Playwright Velina Hasu Houston with her mother, Setsuko Perry.
The Shinso Ito Center for Japanese Religions and Culture at USC presents “Rising Sun, Rising Soul: Mixed-Race Japanese of African Descent” on Friday, Feb. 26, from 2 to 5 p.m. at the Montgomery Ross Fisher Auditorium on the University Park Campus.
The documentary “Rising Sun, Rising Soul” explores the question, “What is the impact of Afro-Japanese offspring and their origins as children of Japanese war brides?” A panel will feature “Rising Soul” producer Monique Yamaguchi, screenwriter Velina Hasu Houston, and subjects from the film, including Linda Gant, Sumire Gant, Kiyoshi Houston, Curtiss Takada Rooks, and Rika Houston. Excerpts from the film will be screened.
At the end of World War II, many Japanese women married American men of African descent and immigrated to the United States. While several stories examine the lives of Japanese war brides who married white Americans, none delve deeply into the history of Japanese war brides who married African Americans, and the journeys of their mixed-race children.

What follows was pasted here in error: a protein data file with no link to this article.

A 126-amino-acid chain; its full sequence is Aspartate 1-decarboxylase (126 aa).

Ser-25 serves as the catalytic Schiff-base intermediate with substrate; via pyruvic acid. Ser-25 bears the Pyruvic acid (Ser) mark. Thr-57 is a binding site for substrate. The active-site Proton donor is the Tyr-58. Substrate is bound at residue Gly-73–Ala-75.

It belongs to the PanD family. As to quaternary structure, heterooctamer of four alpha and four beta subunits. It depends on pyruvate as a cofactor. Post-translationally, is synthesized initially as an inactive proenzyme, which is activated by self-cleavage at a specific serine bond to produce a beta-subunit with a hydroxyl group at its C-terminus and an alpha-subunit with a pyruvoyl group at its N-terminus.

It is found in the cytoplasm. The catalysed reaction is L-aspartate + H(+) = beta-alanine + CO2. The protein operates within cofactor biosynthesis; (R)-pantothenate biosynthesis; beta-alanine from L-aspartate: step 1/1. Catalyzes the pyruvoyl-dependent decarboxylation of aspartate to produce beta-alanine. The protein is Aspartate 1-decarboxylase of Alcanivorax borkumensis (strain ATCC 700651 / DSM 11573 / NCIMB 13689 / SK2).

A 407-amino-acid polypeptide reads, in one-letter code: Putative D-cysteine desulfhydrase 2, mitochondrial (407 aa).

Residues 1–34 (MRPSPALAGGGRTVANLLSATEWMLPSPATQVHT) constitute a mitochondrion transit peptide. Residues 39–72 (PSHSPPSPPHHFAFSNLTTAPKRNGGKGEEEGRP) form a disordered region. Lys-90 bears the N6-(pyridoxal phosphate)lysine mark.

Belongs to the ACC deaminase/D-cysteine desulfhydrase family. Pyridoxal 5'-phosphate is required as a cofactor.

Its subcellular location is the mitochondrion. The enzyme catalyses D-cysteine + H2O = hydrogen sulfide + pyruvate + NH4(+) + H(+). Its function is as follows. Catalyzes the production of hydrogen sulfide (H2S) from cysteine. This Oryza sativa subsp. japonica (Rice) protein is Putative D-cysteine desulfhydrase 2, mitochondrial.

“Rising Soul” explores the transnational juncture of Japanese and African American cultures embodied in the African-descent offspring of Japanese war brides, women that not only faced the challenges of life in the U.S., but who also confronted the adversities of interracial marriages to African Americans – hardships that emanated not only from white society, but also from Japanese, including other Japanese war brides married to whites, from African Americans, and from Asian Americans.
The documentary seeks to demystify Asian and black identity from a perspective that does not see it as an anomaly or a subset of Hapa or Haafu identity but as something very real, primary, and organic to mixed race. Through interviews, glimpses into cultural phenomena, and historical artifacts, the film illuminates the complexity of that identity, and the betwixt and between and fusion that multiple heritages of color can foster.